ESPECIALLY CATS.

Well, maybe not… cats have always been wonderful subjects for artists since they’re so wonderfully exotic, curvy and in the case of this work by Chardin, capable of wonderfully emotive facial expressions. That cat doesn’t want to just get a few bites out of that fish, that cat is telling you he OWNS that fish and will DOMINATE IT by eating it right out from under you.

And that goes double for those two hanging suckers as well, bubba.

Now go scoop my litterbox. I don’t care if you are Louis XV, never forget who really is the king around here, you powdered wigged fop sack of merde.

Continue reading “Friday Art: Still Life With Cat & Fish by Jean Baptiste Simeon Chardin (1728)”

Friday Art: Barbershop With Monkeys & Cats by Abraham Teniers

Abraham Teniers was a 17th century Flemish painter from a family of more famous painters, notably David Teniers the elder (dad) and David Teniers the younger (brother). David the elder (as well as some other family members) painted lots of cabinet miniatures, but David the younger got more successful, married into the family of Pieter Breugel’s descendants and became court painter to Archduke Leopold William. He painted some wonderful landscapes, scenes of peasant life, and some religious paintings.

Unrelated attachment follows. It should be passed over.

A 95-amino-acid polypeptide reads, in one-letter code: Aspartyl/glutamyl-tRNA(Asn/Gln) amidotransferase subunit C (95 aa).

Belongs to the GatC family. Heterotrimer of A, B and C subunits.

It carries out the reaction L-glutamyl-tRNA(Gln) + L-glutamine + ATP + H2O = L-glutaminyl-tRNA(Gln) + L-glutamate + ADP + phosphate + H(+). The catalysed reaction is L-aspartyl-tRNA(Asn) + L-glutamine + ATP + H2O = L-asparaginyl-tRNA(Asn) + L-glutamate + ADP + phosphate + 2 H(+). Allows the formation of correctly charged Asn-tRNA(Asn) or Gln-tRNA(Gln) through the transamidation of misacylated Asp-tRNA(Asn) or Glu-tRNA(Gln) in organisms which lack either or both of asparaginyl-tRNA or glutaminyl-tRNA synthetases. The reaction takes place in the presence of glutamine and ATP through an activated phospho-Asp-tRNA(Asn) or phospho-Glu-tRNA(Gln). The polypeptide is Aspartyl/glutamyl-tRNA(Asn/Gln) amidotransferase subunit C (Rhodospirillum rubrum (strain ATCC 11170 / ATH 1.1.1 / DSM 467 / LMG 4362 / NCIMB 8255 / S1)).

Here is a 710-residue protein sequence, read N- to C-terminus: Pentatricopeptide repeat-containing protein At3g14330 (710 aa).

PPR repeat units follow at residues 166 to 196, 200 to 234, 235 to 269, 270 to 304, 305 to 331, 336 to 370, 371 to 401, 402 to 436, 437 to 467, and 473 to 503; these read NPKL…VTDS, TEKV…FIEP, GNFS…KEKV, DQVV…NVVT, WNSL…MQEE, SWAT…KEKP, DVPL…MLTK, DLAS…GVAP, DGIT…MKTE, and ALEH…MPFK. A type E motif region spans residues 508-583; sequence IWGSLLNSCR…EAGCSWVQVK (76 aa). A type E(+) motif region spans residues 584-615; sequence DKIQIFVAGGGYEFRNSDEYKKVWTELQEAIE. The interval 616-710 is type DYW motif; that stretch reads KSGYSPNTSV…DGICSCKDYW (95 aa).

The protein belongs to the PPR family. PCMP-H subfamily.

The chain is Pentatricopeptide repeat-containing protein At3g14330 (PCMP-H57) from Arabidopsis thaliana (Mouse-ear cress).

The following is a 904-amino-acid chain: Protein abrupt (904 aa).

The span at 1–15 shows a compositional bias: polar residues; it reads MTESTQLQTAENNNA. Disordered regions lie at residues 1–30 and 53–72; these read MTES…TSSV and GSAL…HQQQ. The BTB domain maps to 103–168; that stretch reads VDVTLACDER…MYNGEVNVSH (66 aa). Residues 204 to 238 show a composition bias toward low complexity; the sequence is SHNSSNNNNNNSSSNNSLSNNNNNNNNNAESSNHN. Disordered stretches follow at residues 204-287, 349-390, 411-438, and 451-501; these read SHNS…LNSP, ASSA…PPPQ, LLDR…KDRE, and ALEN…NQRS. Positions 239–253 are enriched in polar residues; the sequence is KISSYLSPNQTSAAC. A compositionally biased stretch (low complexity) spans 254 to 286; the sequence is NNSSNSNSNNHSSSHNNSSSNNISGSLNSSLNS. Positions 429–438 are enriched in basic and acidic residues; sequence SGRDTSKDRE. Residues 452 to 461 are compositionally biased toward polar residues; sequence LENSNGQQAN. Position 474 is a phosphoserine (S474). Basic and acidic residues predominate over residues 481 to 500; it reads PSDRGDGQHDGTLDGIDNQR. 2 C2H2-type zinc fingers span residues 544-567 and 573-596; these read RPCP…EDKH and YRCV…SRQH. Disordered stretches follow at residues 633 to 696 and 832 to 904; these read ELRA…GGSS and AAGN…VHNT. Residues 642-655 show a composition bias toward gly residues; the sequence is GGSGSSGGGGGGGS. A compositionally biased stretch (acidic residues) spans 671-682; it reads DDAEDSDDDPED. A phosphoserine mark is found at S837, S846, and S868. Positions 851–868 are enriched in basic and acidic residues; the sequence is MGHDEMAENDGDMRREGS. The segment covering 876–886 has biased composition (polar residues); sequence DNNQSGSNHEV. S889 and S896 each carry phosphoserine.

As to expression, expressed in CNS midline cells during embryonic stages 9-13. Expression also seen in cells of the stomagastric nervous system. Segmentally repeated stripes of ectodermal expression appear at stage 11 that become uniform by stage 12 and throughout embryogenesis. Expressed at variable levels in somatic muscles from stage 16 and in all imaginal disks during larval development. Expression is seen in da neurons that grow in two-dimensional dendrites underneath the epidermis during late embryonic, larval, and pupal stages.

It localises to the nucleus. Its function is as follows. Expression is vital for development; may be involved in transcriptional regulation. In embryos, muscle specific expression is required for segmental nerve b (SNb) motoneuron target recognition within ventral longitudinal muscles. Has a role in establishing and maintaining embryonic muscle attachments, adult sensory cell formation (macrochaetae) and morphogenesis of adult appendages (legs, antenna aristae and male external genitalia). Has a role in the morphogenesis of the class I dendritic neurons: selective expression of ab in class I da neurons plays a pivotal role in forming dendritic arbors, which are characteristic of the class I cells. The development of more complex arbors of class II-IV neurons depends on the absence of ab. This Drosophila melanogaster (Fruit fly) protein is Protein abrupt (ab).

But deep in his soul, a voice cried…. “MORE MONKEYS!!!!!” Young David also painted monkeys in various situations. Monkeys were a popular depiction of human foibles during this period, so you’d see them in uniforms gambling or running amok, that sort of thing. But don’t tell me Abraham was a lesser artist when HE paints monkeys carefully tending to grooming kitty customers in a Baroque era barbershop this side of the BEST. ACID.TRIP. EVER!!!!!

This one is only 9×12 inches or so in actuality, making it probably smaller than your computer screen. He might like silly subject matter, but his ability to cram small details into the space is up there with other Northern European artists.